Davie County Humane Society risks closing, seeks to offset financial hardships

Published 12:06 am Thursday, June 13, 2024

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By Sophia Sousa

For the Clemmons Courier

The Humane Society of Davie County, which has been open for 26 years, is facing financial constraints, potentially leading to the organization shutting down on at the end of the month. HSDC’s mission is to prevent cruelty and suffering among dogs and cats through rescue, adoption, and education needs help and support. 

HSDC has been operating the for last seven years using its savings. However, those savings are running low. They are now seeking to raise $50,000 through sponsorships and donations to keep their doors open for more animals to receive care. 

The HSDC is a nonprofit organization, functioning independently without government support and merely relying on donations from generous individuals. It doesn’t have a marketing team and only has three individuals working there. One individual works full time while two others work part-time. The remainder of the staff is solely volunteers. The organization relies on the help of volunteers to accomplish saving the animals in Davie and surrounding counties.  

HSDC observed that since COVID-19, donations have been down. Due to this, the organization doesn’t receive enough donations as it takes for it to take care of the animals that it treats. It often receives injured animals, including moms with litters that often have eye and respiratory infections. HSDC then takes the animals to the vet and that costs money as well, specifically with vet care becoming gradually higher priced.

Located at the HSDC building, the organization offers services such as a spray and neutering clinic, a free community pet food pantry, and has a rescue partner in Maryland. HSDC offers reasonable spay/neuter clinics each month and additionally provides transport to and from the clinic. Spaying and neutering are imperative as it decreases the number of unwanted pets that end up in shelters or euthanized every year. Spaying and neutering can also prevent serious health problems animals may face. The community pet food pantry supports low-income families in need by providing materials for their pets. HSDC goes to their partner in Maryland once a month and are able to bring adoptable animals to their clinic for adoptions.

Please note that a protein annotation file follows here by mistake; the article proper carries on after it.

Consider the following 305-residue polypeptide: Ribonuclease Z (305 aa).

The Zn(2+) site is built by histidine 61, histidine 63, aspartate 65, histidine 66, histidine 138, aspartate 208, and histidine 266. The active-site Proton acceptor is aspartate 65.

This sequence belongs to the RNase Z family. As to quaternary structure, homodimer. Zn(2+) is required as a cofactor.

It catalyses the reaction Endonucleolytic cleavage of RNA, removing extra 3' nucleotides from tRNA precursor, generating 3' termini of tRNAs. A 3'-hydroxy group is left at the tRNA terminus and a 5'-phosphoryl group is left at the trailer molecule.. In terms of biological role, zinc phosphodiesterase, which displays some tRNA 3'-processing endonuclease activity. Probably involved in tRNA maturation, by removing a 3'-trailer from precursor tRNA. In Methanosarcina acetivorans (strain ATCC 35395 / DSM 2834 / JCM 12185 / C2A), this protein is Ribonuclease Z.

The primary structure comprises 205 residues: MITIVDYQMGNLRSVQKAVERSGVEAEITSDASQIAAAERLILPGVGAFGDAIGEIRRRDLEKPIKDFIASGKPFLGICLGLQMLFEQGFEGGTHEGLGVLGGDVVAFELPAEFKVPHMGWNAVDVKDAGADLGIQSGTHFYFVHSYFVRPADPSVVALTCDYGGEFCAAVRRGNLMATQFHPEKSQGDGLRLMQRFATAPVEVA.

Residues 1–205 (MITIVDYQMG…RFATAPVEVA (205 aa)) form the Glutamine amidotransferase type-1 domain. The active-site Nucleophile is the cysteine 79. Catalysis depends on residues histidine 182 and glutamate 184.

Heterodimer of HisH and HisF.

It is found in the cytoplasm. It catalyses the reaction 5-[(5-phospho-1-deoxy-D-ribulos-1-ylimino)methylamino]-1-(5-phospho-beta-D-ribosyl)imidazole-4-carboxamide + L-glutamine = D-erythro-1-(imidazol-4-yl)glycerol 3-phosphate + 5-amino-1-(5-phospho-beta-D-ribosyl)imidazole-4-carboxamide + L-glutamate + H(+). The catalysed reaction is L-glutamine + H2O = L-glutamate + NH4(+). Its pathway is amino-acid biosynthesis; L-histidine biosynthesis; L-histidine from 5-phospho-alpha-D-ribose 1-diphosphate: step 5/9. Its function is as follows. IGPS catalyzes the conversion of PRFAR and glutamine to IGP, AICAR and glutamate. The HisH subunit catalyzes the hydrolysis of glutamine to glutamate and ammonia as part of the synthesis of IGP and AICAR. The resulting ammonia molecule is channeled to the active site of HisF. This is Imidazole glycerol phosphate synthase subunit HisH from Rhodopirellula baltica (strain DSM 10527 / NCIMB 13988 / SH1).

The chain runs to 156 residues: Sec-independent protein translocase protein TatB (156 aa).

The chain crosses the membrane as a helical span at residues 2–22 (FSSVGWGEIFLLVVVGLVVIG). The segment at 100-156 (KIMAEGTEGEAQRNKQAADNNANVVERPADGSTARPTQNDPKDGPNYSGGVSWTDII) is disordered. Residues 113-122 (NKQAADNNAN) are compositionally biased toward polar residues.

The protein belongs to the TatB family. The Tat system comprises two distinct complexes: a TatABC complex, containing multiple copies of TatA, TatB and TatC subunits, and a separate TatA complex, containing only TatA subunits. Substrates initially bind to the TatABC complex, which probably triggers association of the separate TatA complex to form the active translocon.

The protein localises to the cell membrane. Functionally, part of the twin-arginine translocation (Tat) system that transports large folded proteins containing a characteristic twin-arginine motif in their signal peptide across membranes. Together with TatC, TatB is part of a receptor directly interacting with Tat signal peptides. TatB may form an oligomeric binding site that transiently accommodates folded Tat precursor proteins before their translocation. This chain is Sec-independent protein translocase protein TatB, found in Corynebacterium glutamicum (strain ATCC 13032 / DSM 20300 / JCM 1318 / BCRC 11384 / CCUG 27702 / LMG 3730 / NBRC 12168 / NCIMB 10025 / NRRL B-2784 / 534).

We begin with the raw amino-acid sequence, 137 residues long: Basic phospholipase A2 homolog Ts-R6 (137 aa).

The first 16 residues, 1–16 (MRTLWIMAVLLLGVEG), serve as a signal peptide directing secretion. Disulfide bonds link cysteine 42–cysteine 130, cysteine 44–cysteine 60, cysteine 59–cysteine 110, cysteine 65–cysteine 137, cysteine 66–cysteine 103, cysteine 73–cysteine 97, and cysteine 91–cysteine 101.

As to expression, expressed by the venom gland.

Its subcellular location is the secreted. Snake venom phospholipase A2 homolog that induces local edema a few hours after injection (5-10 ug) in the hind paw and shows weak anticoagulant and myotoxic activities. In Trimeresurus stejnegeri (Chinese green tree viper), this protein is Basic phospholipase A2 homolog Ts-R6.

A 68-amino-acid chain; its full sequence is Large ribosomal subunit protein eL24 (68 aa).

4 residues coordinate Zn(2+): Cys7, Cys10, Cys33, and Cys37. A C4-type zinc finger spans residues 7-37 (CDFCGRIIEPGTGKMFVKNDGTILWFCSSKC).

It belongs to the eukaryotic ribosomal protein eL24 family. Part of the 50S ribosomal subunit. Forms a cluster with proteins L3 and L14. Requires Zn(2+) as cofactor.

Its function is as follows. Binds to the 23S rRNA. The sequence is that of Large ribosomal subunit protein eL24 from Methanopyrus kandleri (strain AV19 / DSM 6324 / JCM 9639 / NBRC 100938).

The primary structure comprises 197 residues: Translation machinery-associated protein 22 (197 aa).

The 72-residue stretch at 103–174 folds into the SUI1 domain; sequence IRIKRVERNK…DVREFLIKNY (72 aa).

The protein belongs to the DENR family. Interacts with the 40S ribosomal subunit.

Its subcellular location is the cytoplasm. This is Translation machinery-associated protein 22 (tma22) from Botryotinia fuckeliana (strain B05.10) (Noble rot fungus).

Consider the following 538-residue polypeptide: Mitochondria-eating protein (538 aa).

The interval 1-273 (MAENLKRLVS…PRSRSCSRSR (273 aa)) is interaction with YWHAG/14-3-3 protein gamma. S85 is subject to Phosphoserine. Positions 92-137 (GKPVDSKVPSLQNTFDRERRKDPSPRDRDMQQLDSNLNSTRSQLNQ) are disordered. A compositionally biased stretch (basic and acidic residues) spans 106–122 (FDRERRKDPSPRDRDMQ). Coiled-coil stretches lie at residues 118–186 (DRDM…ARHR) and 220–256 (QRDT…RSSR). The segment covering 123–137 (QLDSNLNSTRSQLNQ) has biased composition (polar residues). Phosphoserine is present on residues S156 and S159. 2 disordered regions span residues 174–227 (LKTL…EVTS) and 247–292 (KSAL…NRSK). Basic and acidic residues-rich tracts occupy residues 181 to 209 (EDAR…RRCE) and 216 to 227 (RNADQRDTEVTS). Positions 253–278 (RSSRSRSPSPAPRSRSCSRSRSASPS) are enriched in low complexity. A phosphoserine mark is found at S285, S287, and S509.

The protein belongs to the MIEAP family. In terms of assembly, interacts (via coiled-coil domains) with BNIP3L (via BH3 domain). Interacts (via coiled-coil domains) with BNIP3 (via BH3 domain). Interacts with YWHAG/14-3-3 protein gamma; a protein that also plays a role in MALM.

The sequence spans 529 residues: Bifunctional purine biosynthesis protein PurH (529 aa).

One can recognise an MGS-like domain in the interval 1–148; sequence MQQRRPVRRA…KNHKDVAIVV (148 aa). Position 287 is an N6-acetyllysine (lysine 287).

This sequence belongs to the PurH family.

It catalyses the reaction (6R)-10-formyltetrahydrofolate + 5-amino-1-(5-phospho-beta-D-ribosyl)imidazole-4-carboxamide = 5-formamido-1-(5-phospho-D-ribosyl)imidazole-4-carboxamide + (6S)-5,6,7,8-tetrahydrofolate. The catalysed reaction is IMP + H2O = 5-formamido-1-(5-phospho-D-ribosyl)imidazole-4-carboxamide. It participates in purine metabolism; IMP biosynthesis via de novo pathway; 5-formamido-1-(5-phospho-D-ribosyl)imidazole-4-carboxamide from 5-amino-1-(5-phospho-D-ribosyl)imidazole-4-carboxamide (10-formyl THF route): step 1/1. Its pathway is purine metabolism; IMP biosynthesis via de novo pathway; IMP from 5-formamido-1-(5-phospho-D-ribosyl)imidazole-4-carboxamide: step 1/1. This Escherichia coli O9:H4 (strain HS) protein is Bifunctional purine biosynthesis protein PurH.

Last year, HSDC spayed and neutered 499 community cats and dogs in the low-cost clinic, transferred 514 cats and dogs to rescue partners, served 240 families and 2249 animals through the use of the pet food pantry, 148 animals were placed in their forever homes, and 237 homeless cats and dogs were placed into foster homes for adoptions.

In May, 33 animals were spayed/neutered, 29 were transported to partner rescues, 316 animals were fed through the food pantry and 37 families were helped through the pantry, 10 animals were placed in their forever homes, and 36 homeless cats and dogs were placed into foster homes for adoptions. 

Without the help of HDSC last year, 514 cats and dogs would have been put to death for lack of space in other shelters. Without the low-cost clinic, there will be an uncontrolled breeding, resulting in more homeless animals and without the food pantry, cats and dogs will be famished, impacting their health and wellbeing. 

If HDSC was to close down, the Davie County Shelter would likely see a large intake uptick, especially with animals reproducing. There would be no room for all those animals and their health could deteriorate. 

The race to raise $50,000 is to not only keep the organization running, but for the clinic and food pantry and many families, animals, and dogs rely on to keep them healthy. These services are not only for residents in Davie County, but also for other counties that are nearby, and they get these services cheaper than the average cost.

On June 1, HSDC held a yard sale, selling household goods, collectibles, toys and pet items and accepting donations as well. HSDC will also be having an online Facebook auction that will run from June 23-30. The goal for this event is to have 50 items up for auction, such as furniture, dinners, goat yoga, etc. 

Jennifer McBride, a volunteer, a foster for cats and the vice-president for board of directors for the humane society has been a part of this organization for three years discussed the amount of support HDSC has received since their announcement of their predicament. “The outpouring of support we have had has been amazing,” she said. “We are so grateful for everybody who has donated and who have shared are posts. It has been very touching and amazing to see.”

Support is needed to prevent the termination of these vital services HSDC has been providing for the pet community. Without help, the organization will close down, and lives will be lost. 

As of June 7, the HSDC has raised $21,221.

Individuals who would like to donate can do so on HSDC’s website, Venmo @HumaneSocietyDavieCouty or PayPal. Checks can additionally be mailed to 162 Webb Way, Advance, NC 27006 or dropped off during operating hours.